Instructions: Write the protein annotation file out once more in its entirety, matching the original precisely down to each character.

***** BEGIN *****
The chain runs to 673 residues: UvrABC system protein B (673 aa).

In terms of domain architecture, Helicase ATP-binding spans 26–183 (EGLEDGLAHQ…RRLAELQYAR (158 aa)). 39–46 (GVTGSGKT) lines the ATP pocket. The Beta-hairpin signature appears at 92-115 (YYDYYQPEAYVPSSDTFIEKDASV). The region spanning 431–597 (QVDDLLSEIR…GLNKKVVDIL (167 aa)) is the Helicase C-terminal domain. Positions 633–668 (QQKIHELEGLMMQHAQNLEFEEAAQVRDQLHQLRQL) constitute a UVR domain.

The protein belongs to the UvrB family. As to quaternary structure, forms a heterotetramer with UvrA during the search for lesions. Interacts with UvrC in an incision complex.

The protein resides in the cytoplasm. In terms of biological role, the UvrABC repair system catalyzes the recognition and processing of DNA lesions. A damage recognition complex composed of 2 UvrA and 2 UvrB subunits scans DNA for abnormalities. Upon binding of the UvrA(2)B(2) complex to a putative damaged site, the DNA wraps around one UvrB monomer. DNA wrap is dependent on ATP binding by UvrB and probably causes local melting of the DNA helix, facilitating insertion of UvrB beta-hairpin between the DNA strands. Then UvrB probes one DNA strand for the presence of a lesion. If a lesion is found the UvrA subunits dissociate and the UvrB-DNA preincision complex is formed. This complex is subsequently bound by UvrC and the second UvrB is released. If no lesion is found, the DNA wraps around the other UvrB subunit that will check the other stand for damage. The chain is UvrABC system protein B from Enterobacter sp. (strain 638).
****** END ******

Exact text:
The chain runs to 673 residues: UvrABC system protein B (673 aa).

In terms of domain architecture, Helicase ATP-binding spans 26–183 (EGLEDGLAHQ…RRLAELQYAR (158 aa)). 39–46 (GVTGSGKT) lines the ATP pocket. The Beta-hairpin signature appears at 92-115 (YYDYYQPEAYVPSSDTFIEKDASV). The region spanning 431–597 (QVDDLLSEIR…GLNKKVVDIL (167 aa)) is the Helicase C-terminal domain. Positions 633–668 (QQKIHELEGLMMQHAQNLEFEEAAQVRDQLHQLRQL) constitute a UVR domain.

The protein belongs to the UvrB family. As to quaternary structure, forms a heterotetramer with UvrA during the search for lesions. Interacts with UvrC in an incision complex.

The protein resides in the cytoplasm. In terms of biological role, the UvrABC repair system catalyzes the recognition and processing of DNA lesions. A damage recognition complex composed of 2 UvrA and 2 UvrB subunits scans DNA for abnormalities. Upon binding of the UvrA(2)B(2) complex to a putative damaged site, the DNA wraps around one UvrB monomer. DNA wrap is dependent on ATP binding by UvrB and probably causes local melting of the DNA helix, facilitating insertion of UvrB beta-hairpin between the DNA strands. Then UvrB probes one DNA strand for the presence of a lesion. If a lesion is found the UvrA subunits dissociate and the UvrB-DNA preincision complex is formed. This complex is subsequently bound by UvrC and the second UvrB is released. If no lesion is found, the DNA wraps around the other UvrB subunit that will check the other stand for damage. The chain is UvrABC system protein B from Enterobacter sp. (strain 638).